Spring Cleaning Project: #GearClosetChallenge
Spring is a great time to take stock of gear, to mend rips and attend to the general chaos that is your hiking and camping gear. Use these tips and share your results with the hiking community.
Spring is a great time to take stock of your hiking gear, to mend rips, air out tents and attend to the general chaos that is your camping bin. And if being at home a bit more this spring has you restless, then a gear organization overhaul is a great way to channel your hiking energy.
Use some of tips below this week, and then show us what you accomplished.
Most of us don't have a whole closet to devote to outdoor gear, so show us your progress reports on organizing an outdoor bin or backpack hook set-up. Use the challenge to repair a beloved fleece? We want to see that, too. We especially love stories of reuse and repair, using what you've got to make do.
Tips & Resources
Think of organizing as pre-packing. Use these great tips to get ready for your next hike really, really early
Contain the chaos. If your living space is small, chances are you don't have a whole closet to devote to storage. No worries. Just try to contain the chaos in a way that will make it easy to find when it's time to hit the trails again. Pack everything inside a bin or repurposed box. Hang a net or hammock high and stash everything out of the way. Put up a panel of plywood, add hooks, and hang your kit on a wall.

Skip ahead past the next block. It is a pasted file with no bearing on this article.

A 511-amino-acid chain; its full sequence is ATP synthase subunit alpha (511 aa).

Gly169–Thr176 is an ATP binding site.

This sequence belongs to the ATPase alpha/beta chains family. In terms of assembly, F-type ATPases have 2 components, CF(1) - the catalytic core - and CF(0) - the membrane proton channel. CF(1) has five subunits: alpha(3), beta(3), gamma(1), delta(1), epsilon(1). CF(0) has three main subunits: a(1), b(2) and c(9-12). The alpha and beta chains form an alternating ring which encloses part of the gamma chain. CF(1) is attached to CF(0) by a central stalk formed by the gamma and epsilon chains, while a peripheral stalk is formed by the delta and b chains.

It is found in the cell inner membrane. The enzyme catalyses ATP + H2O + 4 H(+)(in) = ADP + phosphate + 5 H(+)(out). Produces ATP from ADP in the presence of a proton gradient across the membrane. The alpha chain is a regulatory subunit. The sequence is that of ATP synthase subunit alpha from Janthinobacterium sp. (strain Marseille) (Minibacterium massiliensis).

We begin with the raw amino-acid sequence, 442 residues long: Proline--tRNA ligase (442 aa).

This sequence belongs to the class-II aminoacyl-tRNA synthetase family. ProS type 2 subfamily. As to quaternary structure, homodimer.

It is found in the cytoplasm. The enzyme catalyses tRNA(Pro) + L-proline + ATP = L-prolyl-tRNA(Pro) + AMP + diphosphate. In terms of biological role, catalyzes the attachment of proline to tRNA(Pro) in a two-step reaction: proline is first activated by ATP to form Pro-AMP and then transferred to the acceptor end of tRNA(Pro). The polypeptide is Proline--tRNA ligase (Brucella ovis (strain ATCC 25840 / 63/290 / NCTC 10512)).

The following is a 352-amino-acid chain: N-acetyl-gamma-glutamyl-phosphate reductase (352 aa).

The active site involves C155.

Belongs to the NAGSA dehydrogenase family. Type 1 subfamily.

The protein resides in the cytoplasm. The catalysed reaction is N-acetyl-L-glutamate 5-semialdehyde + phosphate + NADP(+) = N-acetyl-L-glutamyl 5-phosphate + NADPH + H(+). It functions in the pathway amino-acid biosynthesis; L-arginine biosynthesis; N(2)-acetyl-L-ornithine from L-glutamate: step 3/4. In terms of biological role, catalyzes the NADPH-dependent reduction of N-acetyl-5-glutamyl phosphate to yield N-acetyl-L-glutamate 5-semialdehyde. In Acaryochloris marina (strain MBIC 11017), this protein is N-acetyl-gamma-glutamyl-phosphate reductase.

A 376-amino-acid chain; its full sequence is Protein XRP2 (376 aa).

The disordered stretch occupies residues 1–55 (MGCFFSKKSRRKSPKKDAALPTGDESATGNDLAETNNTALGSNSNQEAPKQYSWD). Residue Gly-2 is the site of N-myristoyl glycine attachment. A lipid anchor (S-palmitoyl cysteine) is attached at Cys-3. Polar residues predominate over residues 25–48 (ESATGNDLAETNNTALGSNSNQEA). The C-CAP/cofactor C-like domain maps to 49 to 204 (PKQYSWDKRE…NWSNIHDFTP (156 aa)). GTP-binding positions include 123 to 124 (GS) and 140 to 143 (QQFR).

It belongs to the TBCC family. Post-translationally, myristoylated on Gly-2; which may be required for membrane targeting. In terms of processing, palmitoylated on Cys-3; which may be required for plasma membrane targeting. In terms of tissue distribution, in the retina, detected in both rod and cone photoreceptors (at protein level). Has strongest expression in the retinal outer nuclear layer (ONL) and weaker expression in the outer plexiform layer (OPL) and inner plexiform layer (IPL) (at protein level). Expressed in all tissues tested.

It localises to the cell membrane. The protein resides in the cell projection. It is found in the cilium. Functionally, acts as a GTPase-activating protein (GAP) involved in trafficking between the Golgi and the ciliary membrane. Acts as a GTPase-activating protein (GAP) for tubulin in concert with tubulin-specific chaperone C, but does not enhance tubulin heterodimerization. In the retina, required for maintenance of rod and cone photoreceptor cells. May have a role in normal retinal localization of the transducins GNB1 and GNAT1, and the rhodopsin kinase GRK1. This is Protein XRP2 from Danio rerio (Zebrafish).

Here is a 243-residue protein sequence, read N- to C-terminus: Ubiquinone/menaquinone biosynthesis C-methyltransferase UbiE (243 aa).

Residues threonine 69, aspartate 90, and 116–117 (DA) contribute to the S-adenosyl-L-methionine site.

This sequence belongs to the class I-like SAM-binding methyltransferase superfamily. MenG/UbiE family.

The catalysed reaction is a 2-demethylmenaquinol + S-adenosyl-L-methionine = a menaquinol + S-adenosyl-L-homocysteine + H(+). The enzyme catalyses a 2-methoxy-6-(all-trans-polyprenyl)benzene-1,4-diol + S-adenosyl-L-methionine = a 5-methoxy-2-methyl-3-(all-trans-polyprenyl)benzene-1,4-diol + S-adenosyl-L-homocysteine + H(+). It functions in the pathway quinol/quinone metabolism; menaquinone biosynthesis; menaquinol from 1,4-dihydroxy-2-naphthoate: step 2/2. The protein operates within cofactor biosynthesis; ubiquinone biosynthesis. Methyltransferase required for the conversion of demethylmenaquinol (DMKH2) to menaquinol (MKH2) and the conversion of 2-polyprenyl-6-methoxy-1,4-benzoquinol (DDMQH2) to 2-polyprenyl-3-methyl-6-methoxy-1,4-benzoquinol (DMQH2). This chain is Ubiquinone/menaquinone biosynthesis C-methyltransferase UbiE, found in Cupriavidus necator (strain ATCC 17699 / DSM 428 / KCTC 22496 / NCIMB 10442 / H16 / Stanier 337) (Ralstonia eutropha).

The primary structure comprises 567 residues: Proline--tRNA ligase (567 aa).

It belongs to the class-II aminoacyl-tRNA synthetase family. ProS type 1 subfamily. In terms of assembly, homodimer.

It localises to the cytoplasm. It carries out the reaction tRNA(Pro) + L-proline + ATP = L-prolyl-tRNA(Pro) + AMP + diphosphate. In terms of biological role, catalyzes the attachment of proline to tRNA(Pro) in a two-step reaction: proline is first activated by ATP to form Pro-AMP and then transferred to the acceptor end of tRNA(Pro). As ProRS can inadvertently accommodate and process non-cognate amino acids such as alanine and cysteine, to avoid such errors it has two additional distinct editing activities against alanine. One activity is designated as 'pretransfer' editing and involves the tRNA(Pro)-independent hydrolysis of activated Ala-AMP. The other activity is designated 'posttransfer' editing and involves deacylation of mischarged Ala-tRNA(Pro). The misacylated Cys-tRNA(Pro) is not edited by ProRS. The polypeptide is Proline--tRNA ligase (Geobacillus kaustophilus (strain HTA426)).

Store like things together. If you mostly day hike, keep your boots inside a bag in your backpack with your ten essentials. If you backpack and car camp, consider splitting up your gear, so you don't need to root through your cast iron for your lightweight pots. Have extra Via coffee packets or dehydrated meals left over at the end of the fall? Start a backpacking food bin. It might just double as an emergency food stash if you need to, um, shelter in place for a while.
Make things easy to find, and label with your needs in mind. Trying to create a system that will last? Take a tip from the WTA staffer who oversees our WTA Gear Library. "Durable bins are really helpful for organizing," says Andrew Pringle," but the best ones are opaque. Chalkboard tape helps mark bins that might change over time or with the seasons."
Take the challenge and share your Tips & results
We're hoping to share inspiration and advice from the community to help fellow hikers finally tackle those oft-forgotten gear closets (or walls or nooks). Share your completed space or project with us on Instagram by tagging your photo with #washingtontrails and #gearclosetchallenge and we might feature it in an upcoming blog!